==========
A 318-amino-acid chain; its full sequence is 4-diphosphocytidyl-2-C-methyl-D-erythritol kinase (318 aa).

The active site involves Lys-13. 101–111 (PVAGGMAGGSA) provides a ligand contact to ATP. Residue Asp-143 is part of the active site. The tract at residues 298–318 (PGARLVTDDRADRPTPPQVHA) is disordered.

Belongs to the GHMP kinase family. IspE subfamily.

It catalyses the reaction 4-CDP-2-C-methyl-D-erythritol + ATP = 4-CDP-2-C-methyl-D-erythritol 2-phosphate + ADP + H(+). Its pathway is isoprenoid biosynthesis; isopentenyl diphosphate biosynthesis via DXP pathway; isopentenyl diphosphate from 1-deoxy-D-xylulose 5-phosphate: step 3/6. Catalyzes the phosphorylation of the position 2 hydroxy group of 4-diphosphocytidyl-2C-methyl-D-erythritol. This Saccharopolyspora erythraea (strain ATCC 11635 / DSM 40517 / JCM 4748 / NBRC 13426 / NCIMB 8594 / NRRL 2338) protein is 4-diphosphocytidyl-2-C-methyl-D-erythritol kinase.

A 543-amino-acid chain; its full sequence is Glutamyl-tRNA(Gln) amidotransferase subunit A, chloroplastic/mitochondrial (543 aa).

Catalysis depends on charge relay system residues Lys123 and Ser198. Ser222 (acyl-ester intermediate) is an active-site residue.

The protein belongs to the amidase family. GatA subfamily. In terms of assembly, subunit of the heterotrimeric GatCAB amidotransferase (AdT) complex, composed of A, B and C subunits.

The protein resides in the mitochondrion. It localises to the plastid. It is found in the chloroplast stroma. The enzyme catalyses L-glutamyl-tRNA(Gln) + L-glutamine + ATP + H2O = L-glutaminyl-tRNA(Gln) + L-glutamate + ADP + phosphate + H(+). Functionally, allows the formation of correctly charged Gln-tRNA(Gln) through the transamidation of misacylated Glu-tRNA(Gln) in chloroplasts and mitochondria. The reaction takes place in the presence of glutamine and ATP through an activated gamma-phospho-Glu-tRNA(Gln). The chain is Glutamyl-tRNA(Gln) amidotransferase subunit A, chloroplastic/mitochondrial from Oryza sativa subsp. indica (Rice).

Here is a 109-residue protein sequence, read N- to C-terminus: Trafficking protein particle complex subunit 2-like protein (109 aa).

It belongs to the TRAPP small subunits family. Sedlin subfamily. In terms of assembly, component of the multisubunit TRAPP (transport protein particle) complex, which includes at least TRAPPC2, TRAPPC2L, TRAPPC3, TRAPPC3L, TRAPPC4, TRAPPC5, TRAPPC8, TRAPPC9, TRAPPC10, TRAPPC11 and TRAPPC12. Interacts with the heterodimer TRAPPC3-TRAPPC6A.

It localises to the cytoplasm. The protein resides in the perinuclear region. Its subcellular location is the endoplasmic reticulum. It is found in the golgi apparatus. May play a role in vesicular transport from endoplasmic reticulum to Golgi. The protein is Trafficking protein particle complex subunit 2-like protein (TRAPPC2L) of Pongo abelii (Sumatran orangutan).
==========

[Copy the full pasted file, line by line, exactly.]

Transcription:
A 318-amino-acid chain; its full sequence is 4-diphosphocytidyl-2-C-methyl-D-erythritol kinase (318 aa).

The active site involves Lys-13. 101–111 (PVAGGMAGGSA) provides a ligand contact to ATP. Residue Asp-143 is part of the active site. The tract at residues 298–318 (PGARLVTDDRADRPTPPQVHA) is disordered.

Belongs to the GHMP kinase family. IspE subfamily.

It catalyses the reaction 4-CDP-2-C-methyl-D-erythritol + ATP = 4-CDP-2-C-methyl-D-erythritol 2-phosphate + ADP + H(+). Its pathway is isoprenoid biosynthesis; isopentenyl diphosphate biosynthesis via DXP pathway; isopentenyl diphosphate from 1-deoxy-D-xylulose 5-phosphate: step 3/6. Catalyzes the phosphorylation of the position 2 hydroxy group of 4-diphosphocytidyl-2C-methyl-D-erythritol. This Saccharopolyspora erythraea (strain ATCC 11635 / DSM 40517 / JCM 4748 / NBRC 13426 / NCIMB 8594 / NRRL 2338) protein is 4-diphosphocytidyl-2-C-methyl-D-erythritol kinase.

A 543-amino-acid chain; its full sequence is Glutamyl-tRNA(Gln) amidotransferase subunit A, chloroplastic/mitochondrial (543 aa).

Catalysis depends on charge relay system residues Lys123 and Ser198. Ser222 (acyl-ester intermediate) is an active-site residue.

The protein belongs to the amidase family. GatA subfamily. In terms of assembly, subunit of the heterotrimeric GatCAB amidotransferase (AdT) complex, composed of A, B and C subunits.

The protein resides in the mitochondrion. It localises to the plastid. It is found in the chloroplast stroma. The enzyme catalyses L-glutamyl-tRNA(Gln) + L-glutamine + ATP + H2O = L-glutaminyl-tRNA(Gln) + L-glutamate + ADP + phosphate + H(+). Functionally, allows the formation of correctly charged Gln-tRNA(Gln) through the transamidation of misacylated Glu-tRNA(Gln) in chloroplasts and mitochondria. The reaction takes place in the presence of glutamine and ATP through an activated gamma-phospho-Glu-tRNA(Gln). The chain is Glutamyl-tRNA(Gln) amidotransferase subunit A, chloroplastic/mitochondrial from Oryza sativa subsp. indica (Rice).

Here is a 109-residue protein sequence, read N- to C-terminus: Trafficking protein particle complex subunit 2-like protein (109 aa).

It belongs to the TRAPP small subunits family. Sedlin subfamily. In terms of assembly, component of the multisubunit TRAPP (transport protein particle) complex, which includes at least TRAPPC2, TRAPPC2L, TRAPPC3, TRAPPC3L, TRAPPC4, TRAPPC5, TRAPPC8, TRAPPC9, TRAPPC10, TRAPPC11 and TRAPPC12. Interacts with the heterodimer TRAPPC3-TRAPPC6A.

It localises to the cytoplasm. The protein resides in the perinuclear region. Its subcellular location is the endoplasmic reticulum. It is found in the golgi apparatus. May play a role in vesicular transport from endoplasmic reticulum to Golgi. The protein is Trafficking protein particle complex subunit 2-like protein (TRAPPC2L) of Pongo abelii (Sumatran orangutan).